ON SOME FACTORS AFFECTING THE FUTURE

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ON SOME FACTORS AFFECTING THE FUTURE

MOTOR-RACING is not exactly in a bad way, but the future is not without its precarious tinge. Formula Grand Prix racing may well go down at any time, like a pricked blister, on account of political or other situations, while our own racing is, even now, not attracting as good attendances as it is desirable it should.

The Junior Car Club, in spite of its title, is one of our most important Clubs, particularly on the race-organising side. Consequently, the Editorials that appear in the ” J.C.C. Gazette” assume rather more importance than proverbial straws in the wind. If you read the editorial in the October issue of the ” Gazette ” you will agree that we should, right here and now, devote sonic serious thought to the future. For the J .C.C. says that on account of the poor ” gates” for the Imperial Trophy and 200 Miles Races, it is likely to be faced with. a big deficit at the end of the year. Furthermore, it states that, while there is as yet no possibility of the Club having to contemplate dropping its big fixtures in the future, it does feel that, unless the British Calendar contains considerably fewer races from now on, the time may well dawn when Clubs organising races for the sake Of the sport alone will be unable to compete with track proprietors and those concerns which promote races with the payment of dividends as their object. In this connection the demise in the number of prize donors is another factor against the normal race-promoting club.

As we see it, whether races are reduced in number or not, it is vitally necessary to endeavour to increase public interest in Motor-racing. Not Only is -a good ” gate ” essential if the heavy costs of race promotion are to be met, as the J.C.C. has clearly emphasised, but the building of new racing-cars is largely dependent upon the interest shown in racing contests by Mr., Mrs., Miss and Master J. Citizen, who are the normal users of British utility motor-cars. We can well believe that other British manufacturers besides Alta, Austin, Riley and M.G. would support racing, if crowds the size of those which watch motor-cycle speedway finals or cup-tie matches or which await the landing of trans-Continental girl-pilots, and so on, were assured at every classic motor race. Unhappily, whatever may be the state of affairs at .Nurburg, Monza and Le Mans, this is not. the position in this country. Brooklands does not nowadays command the black-packed mass of humanity that once crowded the Hill and jostled in the Paddock. Harrv Edwards has, we believe, not fully realised his dream of attracting all sporting London to his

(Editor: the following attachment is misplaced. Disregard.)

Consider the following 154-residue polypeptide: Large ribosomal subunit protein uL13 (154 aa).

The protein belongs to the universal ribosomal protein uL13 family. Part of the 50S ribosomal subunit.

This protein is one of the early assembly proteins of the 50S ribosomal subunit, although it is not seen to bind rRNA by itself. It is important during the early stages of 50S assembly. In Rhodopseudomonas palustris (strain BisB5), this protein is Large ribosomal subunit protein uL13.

Crystal Palace meetings. At practice periods the mere handful of onlookers present at this road-circuit situated within ten miles of the greatest city iii the world is really pathetic. Donington alone reaped a substantial profit, on the occasion of the great Grand Prix last year, but not before Fred Craner had gambled with a considerable sum as starting money for the German teams. I do not know whether a .first-class motor-race costs more, or less, to stage than a big football or speedway match, taking all expenditure into consideration, but I do know that before a first-class Motor-race can be run a considerable sum has to be spent in prize and starting money and I know there is never any hope of attracting a crowd half the size of that which flocks, jostles and stampedes to repay the promotion of other sporting contests. Fully aware that motorracing requires a fairly high degree Of intelligence and some engineering knowledge for its full appreciation and that, in consequence, ” :gates ” thereat will never assume the proportions of those at ” popular ” sports—or so it is this country—race promoters and organisers-are tempted to charge big admission prices. That is probably a vital mistake. It costs 10/to get yourself and a car into Brooklands. It costs 5/6 to take self and motor into the Crystal Palace. And it absorbed 7/6 to see the recent Dollington G.P. With fuel or fare charges tacked on, this is a lot of money to a lot of us. Moreover, extra chargesare made at all three courses for admission to special points of vantage and/or protection. Lesson No. 1 in increasing race-popularity must study be an all round reduction of admission charges. Even then, what chance has the ordinary working-class man or office fellow of getting to a race which starts at Donington at 1 p.m. on a Saturday, Or in comfort to an event starting at 2 p.m. on Saturday at ‘Wey bridge ? The Palace scores here, and already the different quality of the crowd is noticeable. And it is quite an intelligent crowd, too, which has made Percy Maclure its hero (the youth on the fifth-hand motor-bike doesn’t contemplate fitting a blower) and which has been known to clap Arthur Dobson even when he was not